Visiting Fantsuam

Hi Vijay

I'm delighted you are interested in visiting Africa. Somehow I had assumed that (as you live in India and you are interested in development) your main interest would be development in India.

It is much easier for me to support you as a Dadamac Learner and have discussions with you, and send you items to read etc, if I only need to think of relevance to Africa, or world-wide (rather than wondering if there is any relevance to India).

The easiest place for me to help you (or anyone else) arrange to visit is of course Fantsuam. I think you have probably already come across this short video where John introduces  Fantsuam Foundation - but I'll add it here in case it is new to you. I have visited it repeatedly on working holidays, at John's invitation (first in 2004 for Teachers Talking). Last year I was able to arrange for Marcus Simmons to visit on what might also be described as a "working holiday", to build an ecodome,  and he has just returned from another trip this year.

As you probably know  Fantsuam Foundation was set up to serve the needs of the local community. This means it is important that visitors make sure their visit is not in  any way a financial burden to the Foundation - and hence a drain on the local community.

  • If the visitors are staying in a local hotel then who is paying for the food and accomodation?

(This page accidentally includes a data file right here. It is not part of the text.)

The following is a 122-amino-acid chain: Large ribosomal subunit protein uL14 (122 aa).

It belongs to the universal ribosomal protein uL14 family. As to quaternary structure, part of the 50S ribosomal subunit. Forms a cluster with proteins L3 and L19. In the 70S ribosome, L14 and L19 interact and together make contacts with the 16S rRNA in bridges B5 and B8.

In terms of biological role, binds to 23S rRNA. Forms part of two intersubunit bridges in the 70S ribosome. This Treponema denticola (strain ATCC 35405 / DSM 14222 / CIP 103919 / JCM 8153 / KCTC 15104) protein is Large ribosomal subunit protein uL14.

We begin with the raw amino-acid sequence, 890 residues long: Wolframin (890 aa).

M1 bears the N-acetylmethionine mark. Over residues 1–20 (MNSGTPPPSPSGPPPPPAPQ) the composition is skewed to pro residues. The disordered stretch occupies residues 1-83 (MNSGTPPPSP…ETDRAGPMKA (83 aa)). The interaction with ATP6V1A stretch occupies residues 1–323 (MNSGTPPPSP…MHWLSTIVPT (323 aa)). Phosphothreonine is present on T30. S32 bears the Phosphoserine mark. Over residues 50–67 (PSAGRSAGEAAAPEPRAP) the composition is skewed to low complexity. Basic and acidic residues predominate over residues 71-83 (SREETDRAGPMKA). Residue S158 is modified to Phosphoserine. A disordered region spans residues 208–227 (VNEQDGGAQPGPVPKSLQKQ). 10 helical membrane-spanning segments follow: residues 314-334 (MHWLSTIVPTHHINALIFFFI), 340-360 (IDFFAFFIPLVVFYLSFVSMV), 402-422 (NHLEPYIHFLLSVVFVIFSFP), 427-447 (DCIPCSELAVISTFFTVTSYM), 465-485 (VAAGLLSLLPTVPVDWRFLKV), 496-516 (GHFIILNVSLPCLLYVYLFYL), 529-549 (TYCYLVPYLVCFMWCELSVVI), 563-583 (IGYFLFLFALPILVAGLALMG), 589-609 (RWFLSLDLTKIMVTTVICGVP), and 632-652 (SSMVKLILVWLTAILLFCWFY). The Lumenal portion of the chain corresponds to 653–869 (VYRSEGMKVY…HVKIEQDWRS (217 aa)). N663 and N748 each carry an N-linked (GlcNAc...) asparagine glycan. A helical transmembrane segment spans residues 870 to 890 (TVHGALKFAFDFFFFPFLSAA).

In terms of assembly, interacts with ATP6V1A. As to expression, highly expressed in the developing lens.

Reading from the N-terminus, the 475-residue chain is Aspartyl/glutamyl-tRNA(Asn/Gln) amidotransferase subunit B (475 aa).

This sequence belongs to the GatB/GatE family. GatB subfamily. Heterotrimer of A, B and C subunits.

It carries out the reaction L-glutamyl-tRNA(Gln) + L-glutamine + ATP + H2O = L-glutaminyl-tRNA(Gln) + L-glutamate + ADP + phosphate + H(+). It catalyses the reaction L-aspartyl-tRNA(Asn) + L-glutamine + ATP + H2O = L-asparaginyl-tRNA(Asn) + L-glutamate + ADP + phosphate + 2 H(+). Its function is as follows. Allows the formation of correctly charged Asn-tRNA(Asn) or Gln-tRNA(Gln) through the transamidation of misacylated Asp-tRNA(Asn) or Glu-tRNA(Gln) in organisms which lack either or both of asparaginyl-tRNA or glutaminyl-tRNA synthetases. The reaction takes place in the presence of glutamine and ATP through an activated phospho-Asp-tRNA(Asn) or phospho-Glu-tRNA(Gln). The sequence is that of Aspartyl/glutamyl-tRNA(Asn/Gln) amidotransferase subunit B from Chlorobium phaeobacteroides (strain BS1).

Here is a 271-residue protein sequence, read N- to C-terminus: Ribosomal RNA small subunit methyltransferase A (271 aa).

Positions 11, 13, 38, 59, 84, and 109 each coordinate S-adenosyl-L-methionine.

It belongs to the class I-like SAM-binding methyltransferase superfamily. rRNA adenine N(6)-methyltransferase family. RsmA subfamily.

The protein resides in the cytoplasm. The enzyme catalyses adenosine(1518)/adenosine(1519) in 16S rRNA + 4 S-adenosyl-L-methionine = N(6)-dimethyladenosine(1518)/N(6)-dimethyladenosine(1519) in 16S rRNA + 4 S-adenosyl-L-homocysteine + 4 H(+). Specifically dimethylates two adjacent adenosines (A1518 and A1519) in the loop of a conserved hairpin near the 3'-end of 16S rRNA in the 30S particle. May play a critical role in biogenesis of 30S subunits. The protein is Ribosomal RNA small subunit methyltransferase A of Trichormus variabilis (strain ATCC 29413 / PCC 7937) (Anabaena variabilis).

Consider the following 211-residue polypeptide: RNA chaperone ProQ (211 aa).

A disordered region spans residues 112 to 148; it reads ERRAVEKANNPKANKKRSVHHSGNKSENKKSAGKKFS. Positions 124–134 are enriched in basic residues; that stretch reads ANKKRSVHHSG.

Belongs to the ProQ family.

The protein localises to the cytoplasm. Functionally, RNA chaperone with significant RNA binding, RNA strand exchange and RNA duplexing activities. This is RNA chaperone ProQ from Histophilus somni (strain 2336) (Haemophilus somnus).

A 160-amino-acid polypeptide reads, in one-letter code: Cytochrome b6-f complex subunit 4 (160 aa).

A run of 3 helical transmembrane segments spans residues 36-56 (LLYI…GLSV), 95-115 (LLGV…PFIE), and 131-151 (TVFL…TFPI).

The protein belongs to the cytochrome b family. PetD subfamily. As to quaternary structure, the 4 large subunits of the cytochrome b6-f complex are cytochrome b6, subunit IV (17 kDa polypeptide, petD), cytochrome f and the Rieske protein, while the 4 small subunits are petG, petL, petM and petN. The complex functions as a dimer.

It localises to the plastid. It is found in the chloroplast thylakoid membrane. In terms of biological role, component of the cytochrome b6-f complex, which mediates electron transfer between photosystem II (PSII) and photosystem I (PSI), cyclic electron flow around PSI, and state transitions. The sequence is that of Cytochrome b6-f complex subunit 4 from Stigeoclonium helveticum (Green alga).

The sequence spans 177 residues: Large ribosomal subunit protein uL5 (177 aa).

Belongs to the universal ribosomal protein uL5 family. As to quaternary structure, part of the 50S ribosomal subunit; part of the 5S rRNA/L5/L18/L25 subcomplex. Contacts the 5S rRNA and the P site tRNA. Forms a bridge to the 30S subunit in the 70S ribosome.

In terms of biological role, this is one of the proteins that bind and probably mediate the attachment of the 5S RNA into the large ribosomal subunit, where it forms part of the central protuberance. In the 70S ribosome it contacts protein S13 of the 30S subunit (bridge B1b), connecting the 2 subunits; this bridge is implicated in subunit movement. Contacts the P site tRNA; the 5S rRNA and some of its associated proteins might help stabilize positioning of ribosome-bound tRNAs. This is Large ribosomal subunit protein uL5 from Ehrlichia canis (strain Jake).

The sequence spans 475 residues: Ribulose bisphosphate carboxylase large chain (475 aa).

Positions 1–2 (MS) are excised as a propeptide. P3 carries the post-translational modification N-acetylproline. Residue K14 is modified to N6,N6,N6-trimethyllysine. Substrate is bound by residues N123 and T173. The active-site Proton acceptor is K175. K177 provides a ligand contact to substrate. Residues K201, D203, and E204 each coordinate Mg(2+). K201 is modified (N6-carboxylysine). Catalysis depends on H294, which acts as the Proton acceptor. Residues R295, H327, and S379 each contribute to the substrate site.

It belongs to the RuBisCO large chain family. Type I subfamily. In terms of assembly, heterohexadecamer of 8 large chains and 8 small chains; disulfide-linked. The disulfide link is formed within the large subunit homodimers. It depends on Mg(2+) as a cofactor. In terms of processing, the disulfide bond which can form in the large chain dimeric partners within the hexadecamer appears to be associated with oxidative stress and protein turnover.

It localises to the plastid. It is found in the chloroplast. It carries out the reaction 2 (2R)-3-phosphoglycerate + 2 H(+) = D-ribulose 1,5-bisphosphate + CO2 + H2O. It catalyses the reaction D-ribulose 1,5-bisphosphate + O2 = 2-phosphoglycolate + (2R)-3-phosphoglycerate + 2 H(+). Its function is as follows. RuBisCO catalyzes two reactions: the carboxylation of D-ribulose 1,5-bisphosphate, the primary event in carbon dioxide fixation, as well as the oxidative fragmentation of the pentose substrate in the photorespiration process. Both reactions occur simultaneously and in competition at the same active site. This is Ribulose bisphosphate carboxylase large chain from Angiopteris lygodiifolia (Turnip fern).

• If (s)he is staying onsite - what are the costs to the host?
  • If the visitor is being collected from the airport, or being ferried back and forth between his/her accomodation and the places where (s)he is visiting or working who is paying for the fuel, and the wear and tear on the vehicle?
  • What ahout the driver, and other guides, interpreters, and helpers, - what work would they have been able to get on with if they were not looking after the visitor? 
  • What about people who are sent off to do some photocopying, or buy something from the shpps and need to take a moto-cycle taxi?
  • What if there is some special need for electricity and the generator is used?

All these things need to be considered. Little things do add up - as people suddenly realise when they leave home and suddenly need to pay for every boring essential item, from tea bags to light builbs.

An appropriate gift should be given to the Foundation to make sure that it is not being exploited. It is best to get some idea from John first, but be ready to add to it later, because things never go quite as expected and often there are all kinds of additional expenses along the way - Fantsuam Founation is not like some big company where the stationary cupboard is always full, and all kinds of things are "covered by expenses".  Everything you use but do not pay for must will have been paid for by Fantsuam Foundation or will have come out of somemone's pocket. 

People in Africa are very hospitable, but hospitality is usually a two way process - and between people who have equivalent resources. As visitors from far away we are  unlikely to be able to return the hospitality we are shown so I think it is very importatnt that we do not exploit this natural hospitality when we visit - even when the visit is for a working holiday.

If you are serious about wanting to plan a trip sometime then it really is a considerable expense. As well as cost duing your trip of course you will also need to think about travel costs to Nigeria and you may need a visa (that is another considerable cost if you are travelling from UK).